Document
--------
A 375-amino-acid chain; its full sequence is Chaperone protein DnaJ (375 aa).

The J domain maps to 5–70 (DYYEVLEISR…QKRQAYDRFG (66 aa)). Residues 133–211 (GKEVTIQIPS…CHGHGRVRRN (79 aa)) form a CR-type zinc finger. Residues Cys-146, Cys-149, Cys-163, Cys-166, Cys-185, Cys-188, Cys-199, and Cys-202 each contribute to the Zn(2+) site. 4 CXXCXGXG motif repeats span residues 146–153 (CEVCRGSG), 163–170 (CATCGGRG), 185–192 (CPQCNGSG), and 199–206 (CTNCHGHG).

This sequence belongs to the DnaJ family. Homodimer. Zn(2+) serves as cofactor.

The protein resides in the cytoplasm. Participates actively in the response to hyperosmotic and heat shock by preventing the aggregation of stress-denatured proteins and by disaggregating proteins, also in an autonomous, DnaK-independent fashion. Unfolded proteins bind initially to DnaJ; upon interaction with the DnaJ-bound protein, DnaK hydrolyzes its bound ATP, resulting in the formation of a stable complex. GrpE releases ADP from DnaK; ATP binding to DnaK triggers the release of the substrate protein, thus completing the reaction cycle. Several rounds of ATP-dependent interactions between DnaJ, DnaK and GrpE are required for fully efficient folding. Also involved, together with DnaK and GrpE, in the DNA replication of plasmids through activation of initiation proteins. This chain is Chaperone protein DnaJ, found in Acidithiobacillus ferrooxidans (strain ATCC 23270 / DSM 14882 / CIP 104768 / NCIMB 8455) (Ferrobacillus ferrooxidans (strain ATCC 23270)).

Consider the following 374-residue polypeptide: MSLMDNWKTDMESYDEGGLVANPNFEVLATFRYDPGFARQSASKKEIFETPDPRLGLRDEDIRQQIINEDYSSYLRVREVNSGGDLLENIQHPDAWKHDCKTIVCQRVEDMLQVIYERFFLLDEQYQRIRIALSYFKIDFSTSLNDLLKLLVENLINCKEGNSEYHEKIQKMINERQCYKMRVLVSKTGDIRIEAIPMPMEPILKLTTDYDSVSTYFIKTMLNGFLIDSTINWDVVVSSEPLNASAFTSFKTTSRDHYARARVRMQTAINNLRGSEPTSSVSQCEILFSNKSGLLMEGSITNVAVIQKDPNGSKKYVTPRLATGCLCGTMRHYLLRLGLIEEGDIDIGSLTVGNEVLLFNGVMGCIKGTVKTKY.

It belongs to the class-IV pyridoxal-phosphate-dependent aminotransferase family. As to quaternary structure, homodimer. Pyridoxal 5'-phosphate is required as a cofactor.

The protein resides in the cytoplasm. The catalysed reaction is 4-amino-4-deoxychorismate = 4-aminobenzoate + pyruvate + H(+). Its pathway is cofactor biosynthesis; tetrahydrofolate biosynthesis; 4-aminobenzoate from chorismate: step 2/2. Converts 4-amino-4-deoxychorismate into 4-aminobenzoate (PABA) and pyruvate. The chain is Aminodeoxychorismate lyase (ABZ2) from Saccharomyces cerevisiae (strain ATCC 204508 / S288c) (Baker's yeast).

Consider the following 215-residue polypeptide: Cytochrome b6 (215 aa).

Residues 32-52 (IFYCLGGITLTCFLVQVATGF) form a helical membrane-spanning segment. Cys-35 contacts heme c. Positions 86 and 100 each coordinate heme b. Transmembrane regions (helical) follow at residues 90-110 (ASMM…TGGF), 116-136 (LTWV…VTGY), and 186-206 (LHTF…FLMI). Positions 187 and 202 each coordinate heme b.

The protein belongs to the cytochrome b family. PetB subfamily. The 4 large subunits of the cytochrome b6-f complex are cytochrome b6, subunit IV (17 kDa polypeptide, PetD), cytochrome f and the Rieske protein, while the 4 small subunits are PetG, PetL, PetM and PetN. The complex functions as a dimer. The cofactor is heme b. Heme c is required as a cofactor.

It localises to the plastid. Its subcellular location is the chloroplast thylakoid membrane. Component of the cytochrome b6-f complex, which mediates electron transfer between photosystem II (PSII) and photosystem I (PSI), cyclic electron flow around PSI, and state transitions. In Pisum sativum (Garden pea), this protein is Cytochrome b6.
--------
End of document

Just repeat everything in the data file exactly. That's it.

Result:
A 375-amino-acid chain; its full sequence is Chaperone protein DnaJ (375 aa).

The J domain maps to 5–70 (DYYEVLEISR…QKRQAYDRFG (66 aa)). Residues 133–211 (GKEVTIQIPS…CHGHGRVRRN (79 aa)) form a CR-type zinc finger. Residues Cys-146, Cys-149, Cys-163, Cys-166, Cys-185, Cys-188, Cys-199, and Cys-202 each contribute to the Zn(2+) site. 4 CXXCXGXG motif repeats span residues 146–153 (CEVCRGSG), 163–170 (CATCGGRG), 185–192 (CPQCNGSG), and 199–206 (CTNCHGHG).

This sequence belongs to the DnaJ family. Homodimer. Zn(2+) serves as cofactor.

The protein resides in the cytoplasm. Participates actively in the response to hyperosmotic and heat shock by preventing the aggregation of stress-denatured proteins and by disaggregating proteins, also in an autonomous, DnaK-independent fashion. Unfolded proteins bind initially to DnaJ; upon interaction with the DnaJ-bound protein, DnaK hydrolyzes its bound ATP, resulting in the formation of a stable complex. GrpE releases ADP from DnaK; ATP binding to DnaK triggers the release of the substrate protein, thus completing the reaction cycle. Several rounds of ATP-dependent interactions between DnaJ, DnaK and GrpE are required for fully efficient folding. Also involved, together with DnaK and GrpE, in the DNA replication of plasmids through activation of initiation proteins. This chain is Chaperone protein DnaJ, found in Acidithiobacillus ferrooxidans (strain ATCC 23270 / DSM 14882 / CIP 104768 / NCIMB 8455) (Ferrobacillus ferrooxidans (strain ATCC 23270)).

Consider the following 374-residue polypeptide: MSLMDNWKTDMESYDEGGLVANPNFEVLATFRYDPGFARQSASKKEIFETPDPRLGLRDEDIRQQIINEDYSSYLRVREVNSGGDLLENIQHPDAWKHDCKTIVCQRVEDMLQVIYERFFLLDEQYQRIRIALSYFKIDFSTSLNDLLKLLVENLINCKEGNSEYHEKIQKMINERQCYKMRVLVSKTGDIRIEAIPMPMEPILKLTTDYDSVSTYFIKTMLNGFLIDSTINWDVVVSSEPLNASAFTSFKTTSRDHYARARVRMQTAINNLRGSEPTSSVSQCEILFSNKSGLLMEGSITNVAVIQKDPNGSKKYVTPRLATGCLCGTMRHYLLRLGLIEEGDIDIGSLTVGNEVLLFNGVMGCIKGTVKTKY.

It belongs to the class-IV pyridoxal-phosphate-dependent aminotransferase family. As to quaternary structure, homodimer. Pyridoxal 5'-phosphate is required as a cofactor.

The protein resides in the cytoplasm. The catalysed reaction is 4-amino-4-deoxychorismate = 4-aminobenzoate + pyruvate + H(+). Its pathway is cofactor biosynthesis; tetrahydrofolate biosynthesis; 4-aminobenzoate from chorismate: step 2/2. Converts 4-amino-4-deoxychorismate into 4-aminobenzoate (PABA) and pyruvate. The chain is Aminodeoxychorismate lyase (ABZ2) from Saccharomyces cerevisiae (strain ATCC 204508 / S288c) (Baker's yeast).

Consider the following 215-residue polypeptide: Cytochrome b6 (215 aa).

Residues 32-52 (IFYCLGGITLTCFLVQVATGF) form a helical membrane-spanning segment. Cys-35 contacts heme c. Positions 86 and 100 each coordinate heme b. Transmembrane regions (helical) follow at residues 90-110 (ASMM…TGGF), 116-136 (LTWV…VTGY), and 186-206 (LHTF…FLMI). Positions 187 and 202 each coordinate heme b.

The protein belongs to the cytochrome b family. PetB subfamily. The 4 large subunits of the cytochrome b6-f complex are cytochrome b6, subunit IV (17 kDa polypeptide, PetD), cytochrome f and the Rieske protein, while the 4 small subunits are PetG, PetL, PetM and PetN. The complex functions as a dimer. The cofactor is heme b. Heme c is required as a cofactor.

It localises to the plastid. Its subcellular location is the chloroplast thylakoid membrane. Component of the cytochrome b6-f complex, which mediates electron transfer between photosystem II (PSII) and photosystem I (PSI), cyclic electron flow around PSI, and state transitions. In Pisum sativum (Garden pea), this protein is Cytochrome b6.